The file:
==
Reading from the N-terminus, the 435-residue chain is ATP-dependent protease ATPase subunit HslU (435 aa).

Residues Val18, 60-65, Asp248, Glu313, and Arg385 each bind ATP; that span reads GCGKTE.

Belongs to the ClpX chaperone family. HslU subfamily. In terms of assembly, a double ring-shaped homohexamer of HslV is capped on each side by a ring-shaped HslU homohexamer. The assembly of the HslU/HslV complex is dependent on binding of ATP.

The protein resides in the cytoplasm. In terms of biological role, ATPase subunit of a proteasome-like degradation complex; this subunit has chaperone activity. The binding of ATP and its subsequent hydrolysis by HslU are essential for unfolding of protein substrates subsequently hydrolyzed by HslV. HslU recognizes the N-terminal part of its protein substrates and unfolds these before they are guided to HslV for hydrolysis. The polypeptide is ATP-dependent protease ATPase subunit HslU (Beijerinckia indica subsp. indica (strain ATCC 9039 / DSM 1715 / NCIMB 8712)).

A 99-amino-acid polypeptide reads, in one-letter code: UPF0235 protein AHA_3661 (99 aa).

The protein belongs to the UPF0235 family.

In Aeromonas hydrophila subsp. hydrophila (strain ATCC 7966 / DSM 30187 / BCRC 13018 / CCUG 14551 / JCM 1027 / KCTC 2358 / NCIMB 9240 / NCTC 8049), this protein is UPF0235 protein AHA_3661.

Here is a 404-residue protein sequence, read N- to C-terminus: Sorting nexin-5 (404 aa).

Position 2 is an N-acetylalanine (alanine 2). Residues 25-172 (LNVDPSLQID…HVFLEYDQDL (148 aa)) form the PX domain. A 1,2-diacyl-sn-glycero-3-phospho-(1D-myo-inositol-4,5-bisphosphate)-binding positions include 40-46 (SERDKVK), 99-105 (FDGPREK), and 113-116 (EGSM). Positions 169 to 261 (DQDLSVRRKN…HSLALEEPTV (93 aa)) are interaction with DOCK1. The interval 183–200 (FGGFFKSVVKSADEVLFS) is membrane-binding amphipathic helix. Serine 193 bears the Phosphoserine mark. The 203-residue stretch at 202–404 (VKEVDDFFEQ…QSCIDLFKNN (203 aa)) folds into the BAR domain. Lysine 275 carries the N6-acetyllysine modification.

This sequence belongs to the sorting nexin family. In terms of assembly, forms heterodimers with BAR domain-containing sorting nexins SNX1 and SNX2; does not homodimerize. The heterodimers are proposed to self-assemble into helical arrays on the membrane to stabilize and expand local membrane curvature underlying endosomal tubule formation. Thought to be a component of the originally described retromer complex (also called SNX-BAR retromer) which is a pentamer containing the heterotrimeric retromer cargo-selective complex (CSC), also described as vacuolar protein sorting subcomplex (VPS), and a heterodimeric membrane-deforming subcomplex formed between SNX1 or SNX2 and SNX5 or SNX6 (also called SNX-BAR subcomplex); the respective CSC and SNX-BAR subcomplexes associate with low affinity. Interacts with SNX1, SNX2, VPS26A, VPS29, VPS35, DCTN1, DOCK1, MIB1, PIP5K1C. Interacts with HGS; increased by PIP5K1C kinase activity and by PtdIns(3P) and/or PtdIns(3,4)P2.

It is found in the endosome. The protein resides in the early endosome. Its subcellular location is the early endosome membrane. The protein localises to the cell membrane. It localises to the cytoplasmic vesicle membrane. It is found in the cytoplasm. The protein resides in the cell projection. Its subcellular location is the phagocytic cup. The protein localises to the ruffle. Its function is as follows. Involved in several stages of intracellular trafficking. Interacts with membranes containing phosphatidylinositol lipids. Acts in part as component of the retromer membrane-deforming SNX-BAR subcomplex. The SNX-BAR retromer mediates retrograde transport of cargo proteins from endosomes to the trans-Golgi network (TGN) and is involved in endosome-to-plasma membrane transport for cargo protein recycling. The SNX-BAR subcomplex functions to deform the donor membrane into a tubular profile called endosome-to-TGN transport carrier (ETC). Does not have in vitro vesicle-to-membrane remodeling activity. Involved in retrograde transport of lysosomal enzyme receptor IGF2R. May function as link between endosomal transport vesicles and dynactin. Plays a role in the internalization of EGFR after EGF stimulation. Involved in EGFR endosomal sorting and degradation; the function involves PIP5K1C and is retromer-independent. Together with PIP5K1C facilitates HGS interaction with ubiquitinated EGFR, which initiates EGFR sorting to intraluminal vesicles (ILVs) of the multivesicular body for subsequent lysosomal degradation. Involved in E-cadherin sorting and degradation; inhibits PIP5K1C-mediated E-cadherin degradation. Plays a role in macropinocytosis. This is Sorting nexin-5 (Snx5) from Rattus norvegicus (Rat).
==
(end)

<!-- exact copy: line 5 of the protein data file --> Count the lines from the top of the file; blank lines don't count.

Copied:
A 99-amino-acid polypeptide reads, in one-letter code: UPF0235 protein AHA_3661 (99 aa).